The process of converting Personal Data into a form that no longer identifies individuals and where re-identification is not likely to take place.
In some jurisdictions, such as the UK, EU, Japan and Brazil anonymization is defined in law to mean data that is out of the scope of data protection law on the basis that the data subject is not, or no longer identifiable.
In other jurisdictions, such as California, anonymization is not defined in law, whereas the term de-identified is, with a meaning analogous to the definition of anonymous in the EU. In other jurisdictions, whilst anonymization is not defined in law, Personal Data is defined and linked to the scope of the applicability of the law and therefore anonymized data is implicitly excluded. This is supported by regulatory guidance, for example, in Hong Kong and Australia.
In jurisdictions such as the EU, UK, Brazil, and California, account should be taken of all means that are reasonably likely to be used to identify the individuals taking into account all relevant factors (for example, cost, time, likely motivation, available technology at the time). How this is interpreted differs from one jurisdiction and regulator to another, meaning approaches to anonymization vary across jurisdictions.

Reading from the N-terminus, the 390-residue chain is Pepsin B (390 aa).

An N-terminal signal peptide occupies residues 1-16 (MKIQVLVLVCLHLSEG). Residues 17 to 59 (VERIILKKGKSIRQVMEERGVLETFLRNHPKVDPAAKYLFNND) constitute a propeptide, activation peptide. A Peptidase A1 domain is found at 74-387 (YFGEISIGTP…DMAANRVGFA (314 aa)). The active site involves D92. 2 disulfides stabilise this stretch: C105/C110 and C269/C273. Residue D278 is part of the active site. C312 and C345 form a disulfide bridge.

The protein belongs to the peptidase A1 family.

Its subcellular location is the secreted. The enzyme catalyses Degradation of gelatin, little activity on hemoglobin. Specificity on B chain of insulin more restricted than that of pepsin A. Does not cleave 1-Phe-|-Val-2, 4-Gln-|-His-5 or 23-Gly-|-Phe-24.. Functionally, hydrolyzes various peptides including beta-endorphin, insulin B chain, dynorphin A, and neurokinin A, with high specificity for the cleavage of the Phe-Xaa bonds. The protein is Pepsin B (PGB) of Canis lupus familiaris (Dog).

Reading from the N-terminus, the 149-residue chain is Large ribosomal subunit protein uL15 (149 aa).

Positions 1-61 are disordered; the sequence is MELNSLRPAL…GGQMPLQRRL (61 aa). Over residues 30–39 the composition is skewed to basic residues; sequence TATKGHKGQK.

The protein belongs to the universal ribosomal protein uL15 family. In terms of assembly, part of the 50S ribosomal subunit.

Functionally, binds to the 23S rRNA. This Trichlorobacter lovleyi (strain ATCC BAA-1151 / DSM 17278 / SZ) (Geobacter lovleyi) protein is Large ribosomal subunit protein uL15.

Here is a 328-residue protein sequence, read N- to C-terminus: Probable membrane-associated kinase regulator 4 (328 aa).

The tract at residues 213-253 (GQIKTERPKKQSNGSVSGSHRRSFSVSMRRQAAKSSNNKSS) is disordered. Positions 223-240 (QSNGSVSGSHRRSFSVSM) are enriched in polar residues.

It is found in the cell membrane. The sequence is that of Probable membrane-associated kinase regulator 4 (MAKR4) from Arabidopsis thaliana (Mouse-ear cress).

The same techniques that are used to disassociate the identity of a data subject from the analytical value of that data, can also be applied to other types of data, such as a company or transaction. Similarly to how anonymization takes data out of the scope of data protection law, this may also have legal significance.